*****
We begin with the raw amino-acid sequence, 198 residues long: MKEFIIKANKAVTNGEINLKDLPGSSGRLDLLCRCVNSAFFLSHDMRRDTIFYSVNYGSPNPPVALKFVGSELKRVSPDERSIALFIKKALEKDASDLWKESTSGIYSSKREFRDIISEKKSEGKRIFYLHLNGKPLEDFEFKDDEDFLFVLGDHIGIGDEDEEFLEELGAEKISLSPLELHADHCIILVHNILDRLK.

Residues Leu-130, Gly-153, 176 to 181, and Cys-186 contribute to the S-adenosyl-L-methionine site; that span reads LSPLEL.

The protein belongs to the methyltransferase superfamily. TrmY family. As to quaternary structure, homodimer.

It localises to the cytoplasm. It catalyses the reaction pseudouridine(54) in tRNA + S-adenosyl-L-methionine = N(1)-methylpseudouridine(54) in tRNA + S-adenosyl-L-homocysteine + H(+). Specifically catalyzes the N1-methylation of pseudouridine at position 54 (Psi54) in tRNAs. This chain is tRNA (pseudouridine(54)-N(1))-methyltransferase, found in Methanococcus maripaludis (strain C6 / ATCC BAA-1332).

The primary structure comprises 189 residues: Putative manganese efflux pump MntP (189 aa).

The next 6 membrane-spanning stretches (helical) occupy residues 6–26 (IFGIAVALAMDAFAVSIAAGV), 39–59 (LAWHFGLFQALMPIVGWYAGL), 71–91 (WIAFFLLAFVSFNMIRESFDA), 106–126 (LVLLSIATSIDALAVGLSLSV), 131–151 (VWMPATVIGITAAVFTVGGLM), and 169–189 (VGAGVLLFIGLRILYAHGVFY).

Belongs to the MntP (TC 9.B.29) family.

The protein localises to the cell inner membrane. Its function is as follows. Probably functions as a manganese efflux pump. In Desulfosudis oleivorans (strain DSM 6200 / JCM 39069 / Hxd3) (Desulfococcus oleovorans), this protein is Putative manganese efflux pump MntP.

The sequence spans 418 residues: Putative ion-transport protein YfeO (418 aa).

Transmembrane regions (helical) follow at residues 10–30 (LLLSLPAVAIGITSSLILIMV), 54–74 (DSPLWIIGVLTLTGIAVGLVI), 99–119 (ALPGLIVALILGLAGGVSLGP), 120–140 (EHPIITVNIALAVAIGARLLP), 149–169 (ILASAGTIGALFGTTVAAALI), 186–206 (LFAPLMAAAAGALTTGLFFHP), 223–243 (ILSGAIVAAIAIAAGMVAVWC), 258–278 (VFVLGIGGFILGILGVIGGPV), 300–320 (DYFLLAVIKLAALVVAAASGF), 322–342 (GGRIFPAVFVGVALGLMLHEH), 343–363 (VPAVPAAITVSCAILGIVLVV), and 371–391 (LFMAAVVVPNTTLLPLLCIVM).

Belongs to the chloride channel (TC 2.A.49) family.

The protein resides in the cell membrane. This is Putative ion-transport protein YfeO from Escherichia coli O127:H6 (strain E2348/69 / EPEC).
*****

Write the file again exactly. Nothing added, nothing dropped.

We begin with the raw amino-acid sequence, 198 residues long: MKEFIIKANKAVTNGEINLKDLPGSSGRLDLLCRCVNSAFFLSHDMRRDTIFYSVNYGSPNPPVALKFVGSELKRVSPDERSIALFIKKALEKDASDLWKESTSGIYSSKREFRDIISEKKSEGKRIFYLHLNGKPLEDFEFKDDEDFLFVLGDHIGIGDEDEEFLEELGAEKISLSPLELHADHCIILVHNILDRLK.

Residues Leu-130, Gly-153, 176 to 181, and Cys-186 contribute to the S-adenosyl-L-methionine site; that span reads LSPLEL.

The protein belongs to the methyltransferase superfamily. TrmY family. As to quaternary structure, homodimer.

It localises to the cytoplasm. It catalyses the reaction pseudouridine(54) in tRNA + S-adenosyl-L-methionine = N(1)-methylpseudouridine(54) in tRNA + S-adenosyl-L-homocysteine + H(+). Specifically catalyzes the N1-methylation of pseudouridine at position 54 (Psi54) in tRNAs. This chain is tRNA (pseudouridine(54)-N(1))-methyltransferase, found in Methanococcus maripaludis (strain C6 / ATCC BAA-1332).

The primary structure comprises 189 residues: Putative manganese efflux pump MntP (189 aa).

The next 6 membrane-spanning stretches (helical) occupy residues 6–26 (IFGIAVALAMDAFAVSIAAGV), 39–59 (LAWHFGLFQALMPIVGWYAGL), 71–91 (WIAFFLLAFVSFNMIRESFDA), 106–126 (LVLLSIATSIDALAVGLSLSV), 131–151 (VWMPATVIGITAAVFTVGGLM), and 169–189 (VGAGVLLFIGLRILYAHGVFY).

Belongs to the MntP (TC 9.B.29) family.

The protein localises to the cell inner membrane. Its function is as follows. Probably functions as a manganese efflux pump. In Desulfosudis oleivorans (strain DSM 6200 / JCM 39069 / Hxd3) (Desulfococcus oleovorans), this protein is Putative manganese efflux pump MntP.

The sequence spans 418 residues: Putative ion-transport protein YfeO (418 aa).

Transmembrane regions (helical) follow at residues 10–30 (LLLSLPAVAIGITSSLILIMV), 54–74 (DSPLWIIGVLTLTGIAVGLVI), 99–119 (ALPGLIVALILGLAGGVSLGP), 120–140 (EHPIITVNIALAVAIGARLLP), 149–169 (ILASAGTIGALFGTTVAAALI), 186–206 (LFAPLMAAAAGALTTGLFFHP), 223–243 (ILSGAIVAAIAIAAGMVAVWC), 258–278 (VFVLGIGGFILGILGVIGGPV), 300–320 (DYFLLAVIKLAALVVAAASGF), 322–342 (GGRIFPAVFVGVALGLMLHEH), 343–363 (VPAVPAAITVSCAILGIVLVV), and 371–391 (LFMAAVVVPNTTLLPLLCIVM).

Belongs to the chloride channel (TC 2.A.49) family.

The protein resides in the cell membrane. This is Putative ion-transport protein YfeO from Escherichia coli O127:H6 (strain E2348/69 / EPEC).